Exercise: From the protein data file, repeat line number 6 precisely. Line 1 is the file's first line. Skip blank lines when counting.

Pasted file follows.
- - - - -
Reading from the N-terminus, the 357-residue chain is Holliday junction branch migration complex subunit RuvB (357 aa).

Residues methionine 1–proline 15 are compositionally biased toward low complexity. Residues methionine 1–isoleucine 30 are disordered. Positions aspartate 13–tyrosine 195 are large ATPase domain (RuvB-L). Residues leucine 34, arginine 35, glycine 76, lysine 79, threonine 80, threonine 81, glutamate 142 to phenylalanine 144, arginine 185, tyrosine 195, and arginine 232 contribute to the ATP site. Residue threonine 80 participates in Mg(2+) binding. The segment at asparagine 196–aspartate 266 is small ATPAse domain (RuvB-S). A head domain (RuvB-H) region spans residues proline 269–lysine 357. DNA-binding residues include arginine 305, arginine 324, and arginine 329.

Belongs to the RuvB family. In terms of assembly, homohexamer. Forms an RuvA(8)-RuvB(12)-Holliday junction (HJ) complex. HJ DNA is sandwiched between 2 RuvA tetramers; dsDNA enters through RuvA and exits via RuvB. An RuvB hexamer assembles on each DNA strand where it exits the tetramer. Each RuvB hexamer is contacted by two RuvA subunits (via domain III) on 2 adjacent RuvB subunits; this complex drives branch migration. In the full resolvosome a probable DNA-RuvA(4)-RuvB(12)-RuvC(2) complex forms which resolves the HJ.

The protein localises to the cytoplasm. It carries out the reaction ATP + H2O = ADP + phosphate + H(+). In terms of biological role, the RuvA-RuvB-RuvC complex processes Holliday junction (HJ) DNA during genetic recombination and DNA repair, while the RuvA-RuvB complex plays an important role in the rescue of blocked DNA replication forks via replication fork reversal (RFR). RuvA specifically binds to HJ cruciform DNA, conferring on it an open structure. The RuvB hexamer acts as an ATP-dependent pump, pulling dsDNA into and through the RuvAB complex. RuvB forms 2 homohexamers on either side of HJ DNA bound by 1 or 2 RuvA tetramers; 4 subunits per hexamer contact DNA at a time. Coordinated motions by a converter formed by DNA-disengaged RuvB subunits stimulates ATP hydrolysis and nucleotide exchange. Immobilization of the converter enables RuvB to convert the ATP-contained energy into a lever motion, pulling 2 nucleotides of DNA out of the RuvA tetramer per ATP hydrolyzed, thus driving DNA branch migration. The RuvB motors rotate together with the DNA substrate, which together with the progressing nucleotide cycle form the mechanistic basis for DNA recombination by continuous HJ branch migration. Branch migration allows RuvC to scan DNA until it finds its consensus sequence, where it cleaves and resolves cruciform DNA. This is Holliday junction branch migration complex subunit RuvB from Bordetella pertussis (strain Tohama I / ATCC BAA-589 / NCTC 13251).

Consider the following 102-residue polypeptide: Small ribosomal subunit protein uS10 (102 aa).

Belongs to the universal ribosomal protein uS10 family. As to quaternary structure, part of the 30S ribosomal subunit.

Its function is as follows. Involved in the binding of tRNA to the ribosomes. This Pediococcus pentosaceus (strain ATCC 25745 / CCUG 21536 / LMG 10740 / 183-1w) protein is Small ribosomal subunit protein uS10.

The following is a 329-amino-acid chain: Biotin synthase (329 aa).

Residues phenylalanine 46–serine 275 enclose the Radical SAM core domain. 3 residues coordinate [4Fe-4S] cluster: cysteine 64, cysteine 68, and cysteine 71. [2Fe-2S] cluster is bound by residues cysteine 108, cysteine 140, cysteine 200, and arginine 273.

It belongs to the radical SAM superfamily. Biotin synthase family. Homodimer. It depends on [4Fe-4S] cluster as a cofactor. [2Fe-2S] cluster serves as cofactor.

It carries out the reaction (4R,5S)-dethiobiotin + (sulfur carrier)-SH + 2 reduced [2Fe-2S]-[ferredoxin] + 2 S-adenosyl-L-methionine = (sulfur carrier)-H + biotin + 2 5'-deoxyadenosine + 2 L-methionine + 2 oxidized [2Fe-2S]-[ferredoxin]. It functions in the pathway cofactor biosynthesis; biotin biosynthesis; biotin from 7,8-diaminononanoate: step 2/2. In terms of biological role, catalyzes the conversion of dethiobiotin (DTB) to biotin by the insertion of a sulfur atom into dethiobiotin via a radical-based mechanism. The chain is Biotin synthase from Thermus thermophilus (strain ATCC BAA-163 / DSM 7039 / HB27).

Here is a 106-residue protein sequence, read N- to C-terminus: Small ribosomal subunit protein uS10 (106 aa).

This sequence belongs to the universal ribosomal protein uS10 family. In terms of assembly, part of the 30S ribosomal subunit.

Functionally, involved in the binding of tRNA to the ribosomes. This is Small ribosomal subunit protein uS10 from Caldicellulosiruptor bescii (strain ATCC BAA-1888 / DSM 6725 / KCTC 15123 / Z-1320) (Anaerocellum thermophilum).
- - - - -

Belongs to the universal ribosomal protein uS10 family. As to quaternary structure, part of the 30S ribosomal subunit.